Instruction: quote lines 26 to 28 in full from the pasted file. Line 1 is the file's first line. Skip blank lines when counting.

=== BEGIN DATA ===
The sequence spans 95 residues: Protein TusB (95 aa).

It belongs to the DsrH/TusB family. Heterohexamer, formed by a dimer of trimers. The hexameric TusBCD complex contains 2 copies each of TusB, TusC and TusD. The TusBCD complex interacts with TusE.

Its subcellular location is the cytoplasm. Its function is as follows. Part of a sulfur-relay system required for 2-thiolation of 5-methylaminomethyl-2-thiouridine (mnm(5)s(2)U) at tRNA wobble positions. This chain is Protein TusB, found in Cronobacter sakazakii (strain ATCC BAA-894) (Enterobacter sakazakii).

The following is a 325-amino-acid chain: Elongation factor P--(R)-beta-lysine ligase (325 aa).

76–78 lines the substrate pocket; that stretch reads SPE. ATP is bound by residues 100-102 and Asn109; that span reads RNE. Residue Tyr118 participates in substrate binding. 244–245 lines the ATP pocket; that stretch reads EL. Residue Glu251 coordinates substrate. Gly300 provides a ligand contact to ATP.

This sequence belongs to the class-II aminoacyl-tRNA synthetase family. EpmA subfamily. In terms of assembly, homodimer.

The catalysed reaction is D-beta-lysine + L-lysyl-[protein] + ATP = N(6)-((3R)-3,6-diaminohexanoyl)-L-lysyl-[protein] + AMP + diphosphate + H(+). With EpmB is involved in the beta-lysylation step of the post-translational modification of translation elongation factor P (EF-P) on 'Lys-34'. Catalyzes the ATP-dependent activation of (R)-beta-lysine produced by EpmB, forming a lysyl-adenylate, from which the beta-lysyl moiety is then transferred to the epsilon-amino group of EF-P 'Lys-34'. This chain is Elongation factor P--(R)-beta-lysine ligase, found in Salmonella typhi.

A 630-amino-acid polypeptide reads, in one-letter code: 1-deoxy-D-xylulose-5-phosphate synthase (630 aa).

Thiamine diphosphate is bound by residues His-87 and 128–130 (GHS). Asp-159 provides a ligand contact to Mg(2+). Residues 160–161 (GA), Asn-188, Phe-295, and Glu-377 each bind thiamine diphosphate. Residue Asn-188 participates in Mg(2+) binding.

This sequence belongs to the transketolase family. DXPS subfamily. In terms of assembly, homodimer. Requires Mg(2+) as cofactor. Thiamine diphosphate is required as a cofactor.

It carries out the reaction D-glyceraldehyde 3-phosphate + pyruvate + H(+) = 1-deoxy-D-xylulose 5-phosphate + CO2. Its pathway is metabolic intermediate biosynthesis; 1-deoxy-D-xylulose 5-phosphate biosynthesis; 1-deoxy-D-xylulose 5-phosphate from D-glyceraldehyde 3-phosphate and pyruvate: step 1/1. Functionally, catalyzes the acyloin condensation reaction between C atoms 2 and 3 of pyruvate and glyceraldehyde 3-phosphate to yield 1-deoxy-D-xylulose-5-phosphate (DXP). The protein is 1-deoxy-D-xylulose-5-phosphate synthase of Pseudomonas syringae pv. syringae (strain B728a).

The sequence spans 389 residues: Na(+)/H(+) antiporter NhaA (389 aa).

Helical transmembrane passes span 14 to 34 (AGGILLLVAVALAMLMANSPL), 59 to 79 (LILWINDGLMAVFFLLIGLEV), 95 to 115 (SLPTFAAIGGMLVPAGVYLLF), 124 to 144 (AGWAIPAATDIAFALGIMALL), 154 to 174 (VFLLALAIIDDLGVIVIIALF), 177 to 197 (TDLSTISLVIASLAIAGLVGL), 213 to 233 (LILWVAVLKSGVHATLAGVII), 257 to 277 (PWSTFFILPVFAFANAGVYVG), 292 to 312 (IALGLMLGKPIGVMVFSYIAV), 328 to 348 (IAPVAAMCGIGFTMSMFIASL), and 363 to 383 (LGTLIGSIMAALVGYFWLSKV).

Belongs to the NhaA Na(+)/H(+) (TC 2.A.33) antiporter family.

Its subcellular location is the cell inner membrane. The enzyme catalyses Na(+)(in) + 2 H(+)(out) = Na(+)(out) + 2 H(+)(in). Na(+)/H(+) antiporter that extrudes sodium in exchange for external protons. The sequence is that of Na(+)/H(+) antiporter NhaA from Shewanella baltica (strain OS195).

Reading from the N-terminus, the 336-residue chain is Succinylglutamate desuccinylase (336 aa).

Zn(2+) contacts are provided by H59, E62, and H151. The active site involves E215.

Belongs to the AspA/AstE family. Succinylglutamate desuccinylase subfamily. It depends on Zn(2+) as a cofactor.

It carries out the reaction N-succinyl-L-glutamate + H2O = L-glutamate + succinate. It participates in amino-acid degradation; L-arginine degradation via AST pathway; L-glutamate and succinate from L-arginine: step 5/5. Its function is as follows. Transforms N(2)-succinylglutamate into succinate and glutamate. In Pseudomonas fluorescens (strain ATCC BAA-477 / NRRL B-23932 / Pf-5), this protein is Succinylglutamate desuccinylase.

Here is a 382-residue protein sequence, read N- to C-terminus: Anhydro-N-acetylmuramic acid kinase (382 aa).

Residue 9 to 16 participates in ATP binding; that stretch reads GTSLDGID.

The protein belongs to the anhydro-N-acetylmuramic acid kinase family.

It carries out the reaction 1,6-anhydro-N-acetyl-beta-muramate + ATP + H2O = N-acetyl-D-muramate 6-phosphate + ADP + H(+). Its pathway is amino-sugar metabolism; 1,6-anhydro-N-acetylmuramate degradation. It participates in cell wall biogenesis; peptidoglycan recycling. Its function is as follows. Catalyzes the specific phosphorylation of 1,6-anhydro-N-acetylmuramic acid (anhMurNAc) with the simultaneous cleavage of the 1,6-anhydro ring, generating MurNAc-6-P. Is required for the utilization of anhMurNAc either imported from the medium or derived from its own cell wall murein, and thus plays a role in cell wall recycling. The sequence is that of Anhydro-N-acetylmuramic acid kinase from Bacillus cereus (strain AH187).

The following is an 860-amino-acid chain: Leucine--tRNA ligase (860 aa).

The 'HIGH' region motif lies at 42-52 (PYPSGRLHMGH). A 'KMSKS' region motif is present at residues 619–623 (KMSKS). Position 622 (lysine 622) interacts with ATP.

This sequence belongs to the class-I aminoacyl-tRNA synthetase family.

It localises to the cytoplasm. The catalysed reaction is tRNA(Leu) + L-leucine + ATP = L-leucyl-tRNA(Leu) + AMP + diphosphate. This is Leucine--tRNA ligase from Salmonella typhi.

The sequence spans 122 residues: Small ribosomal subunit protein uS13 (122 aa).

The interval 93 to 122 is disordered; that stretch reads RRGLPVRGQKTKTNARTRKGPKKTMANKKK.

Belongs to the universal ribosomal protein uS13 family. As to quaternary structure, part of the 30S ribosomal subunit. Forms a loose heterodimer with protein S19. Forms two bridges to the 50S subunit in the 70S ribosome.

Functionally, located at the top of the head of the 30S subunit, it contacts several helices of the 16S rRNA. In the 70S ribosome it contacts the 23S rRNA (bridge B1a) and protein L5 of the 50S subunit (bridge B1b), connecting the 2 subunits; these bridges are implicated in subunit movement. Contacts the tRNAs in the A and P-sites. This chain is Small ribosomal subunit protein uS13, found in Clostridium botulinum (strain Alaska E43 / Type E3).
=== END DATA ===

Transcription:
This sequence belongs to the class-I aminoacyl-tRNA synthetase family.

It localises to the cytoplasm. The catalysed reaction is tRNA(Leu) + L-leucine + ATP = L-leucyl-tRNA(Leu) + AMP + diphosphate. This is Leucine--tRNA ligase from Salmonella typhi.

The sequence spans 122 residues: Small ribosomal subunit protein uS13 (122 aa).